At 7 years old we moved to the 2nd class room. The head teacher took that class.

The level of education I received was fantastic, I am dyslectic so had a teacher come in once a week to work with me for a couple of hours.

My parents moved house in the last year so I went to a bigger primary with individual classes, I was ahead of them, and the stuff that I had done at my previous, my classmates won't believe. Science and and technology had been a big part of my education, and it had all been practical work. Using saws drills, circuits, test tubes ect.

The small school was very structured, youngest sat on the first row of desk eldest at the back. Maths and times table squared done every morning. Music lessons were excellent.

I know it was a long time ago (re education) this was mid 80's.

But if the teachers are good at there jobs, your daughter is happy. Then I'd say stick with it.

stickygotstuck Fri 15-Apr-16 14:14:17

Thank you Teacher and ILeave for your responses.

You know, Teacher, I am not sure of the mechanics in that class (Years 4, 5 & 6). But I am friendly with a parent there and will ask as soon as I can. What I do know is that the previous cohorts where much smaller (DD was part of a bulge year with a bigger intake) so I wonder if the system will be changed by the time she gets there.

I did enquire last year about a similar situation with the new class she is in this year (more children in the same cramped space), but the indifferent response from the head made me give it up as a bad job (and, again, think of changing schools as a knee-jerk reaction). As I said, the management really is quite something.

When you say that having a single year per class does make a difference, could you elaborate please, Teacher? The prospective new school does have single year classes.

ILeave, your old school sounds great. That was my hope with DD's school. However, resources are thin on the ground, although the teachers do their best with what is available. But your advice to sit tight gives me food for thought, thank you.

At the moment, I look with envy to the other local schools with big playgrounds with slides and climbing walls, plenty of breakfast or after school clubs, and interesting out of school activities, and I wonder what on earth were we thinking to send DD to that overcrowded village school with the crap management and the cliqueyness! confused I really don't know what to do for the best.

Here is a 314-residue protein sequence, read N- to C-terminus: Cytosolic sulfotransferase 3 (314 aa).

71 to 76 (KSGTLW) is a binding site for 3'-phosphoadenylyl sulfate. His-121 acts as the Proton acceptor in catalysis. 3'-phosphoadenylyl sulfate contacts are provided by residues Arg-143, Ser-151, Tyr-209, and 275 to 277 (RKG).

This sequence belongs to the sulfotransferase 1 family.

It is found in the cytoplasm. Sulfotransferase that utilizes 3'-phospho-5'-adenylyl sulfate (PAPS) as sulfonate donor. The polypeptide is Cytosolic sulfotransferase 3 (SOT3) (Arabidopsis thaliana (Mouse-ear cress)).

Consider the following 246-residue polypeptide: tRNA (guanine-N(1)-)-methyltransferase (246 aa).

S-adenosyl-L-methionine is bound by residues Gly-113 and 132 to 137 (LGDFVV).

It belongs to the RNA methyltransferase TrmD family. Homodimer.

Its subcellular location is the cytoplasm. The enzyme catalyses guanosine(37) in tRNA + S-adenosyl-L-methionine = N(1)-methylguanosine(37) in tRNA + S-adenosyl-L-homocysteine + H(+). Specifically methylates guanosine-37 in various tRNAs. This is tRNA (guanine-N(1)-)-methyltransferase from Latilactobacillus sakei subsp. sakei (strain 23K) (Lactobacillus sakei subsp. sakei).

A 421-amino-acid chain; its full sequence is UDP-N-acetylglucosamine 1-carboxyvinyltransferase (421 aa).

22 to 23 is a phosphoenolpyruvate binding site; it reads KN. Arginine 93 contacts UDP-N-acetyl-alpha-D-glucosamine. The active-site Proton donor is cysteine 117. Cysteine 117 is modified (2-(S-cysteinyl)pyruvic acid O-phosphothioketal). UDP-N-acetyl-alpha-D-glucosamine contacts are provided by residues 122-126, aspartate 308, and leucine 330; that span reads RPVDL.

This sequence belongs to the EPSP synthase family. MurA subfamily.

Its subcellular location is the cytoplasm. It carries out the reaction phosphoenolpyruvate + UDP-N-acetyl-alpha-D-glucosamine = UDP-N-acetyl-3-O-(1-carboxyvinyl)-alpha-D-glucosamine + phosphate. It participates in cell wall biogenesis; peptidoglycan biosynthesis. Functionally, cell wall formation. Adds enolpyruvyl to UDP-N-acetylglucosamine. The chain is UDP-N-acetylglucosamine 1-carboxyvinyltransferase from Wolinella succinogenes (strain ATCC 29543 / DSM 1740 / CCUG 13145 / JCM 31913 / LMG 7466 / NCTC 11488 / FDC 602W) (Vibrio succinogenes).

teacherwith2kids Fri 15-Apr-16 14:50:42


I do sometimes think that we choose a school for our small DC that seems perfect for them but doesn't quite 'fit' as they get older.

The thing with single year classes is that some aspects of the new national curriculum are very much 'year group' based maths one for example. A good teacher of a mixed age group class can and will plan from both year group objectives, then differentiate within them for the different abilities, but it is, IME, harder than planning for a single age group class. It used to be a little easier with the old NC, as that was more of a continuum so you could differentiate through the whole class rather than have to think about 'Y5 curriculum for lower Y5s or lower Y4 curriculum for lower Y4s' say, but it is still, on average, rather trickier than a single year group because, again in general, there will tend to be a greater spread of ability. This will be fine if the teacher is good, but IME you have to be a slightly better teacher to teach a mixed-age class well than to teach a single year group class well, if that makes sense.

Also, as you have remarked, smaller schools have less budget, especially if they are not entirely full. If there are 7 classes and 1 head, say, then only 1/7th of the cost of the head comes from teach class budget. If there are 4 classes and a head, then more of the head's cost must come from each class - and the same goes for playground resources, Maths resources, clubs, anything shared.

Small cohorts and mixed classes can also be tricky if you have a child who is an 'outlier' in some way, or if gender balances are not equal. in a year group of around 30, there is more likely to be a child of like ability and interests than in a year group of 15 or 10. My DS was an outlier in a small school year group - much happier when he moved to a year group of 60, in which he had more 'near peers'.

stickygotstuck Fri 15-Apr-16 15:13:32

Thank you, Teacher, it does make sense. It's what I always suspected - you need a better teacher than average to deal with mixed classes, and life is just simpler with a non-mixed class. Is that fair to say?

I think you hit the nail on the head - as DD grows, the school is less of a good fit. I would class her as an 'outlier' (I do like that description!). Our main concern when choosing a school were her emotional and social needs, rather than the academic side of things.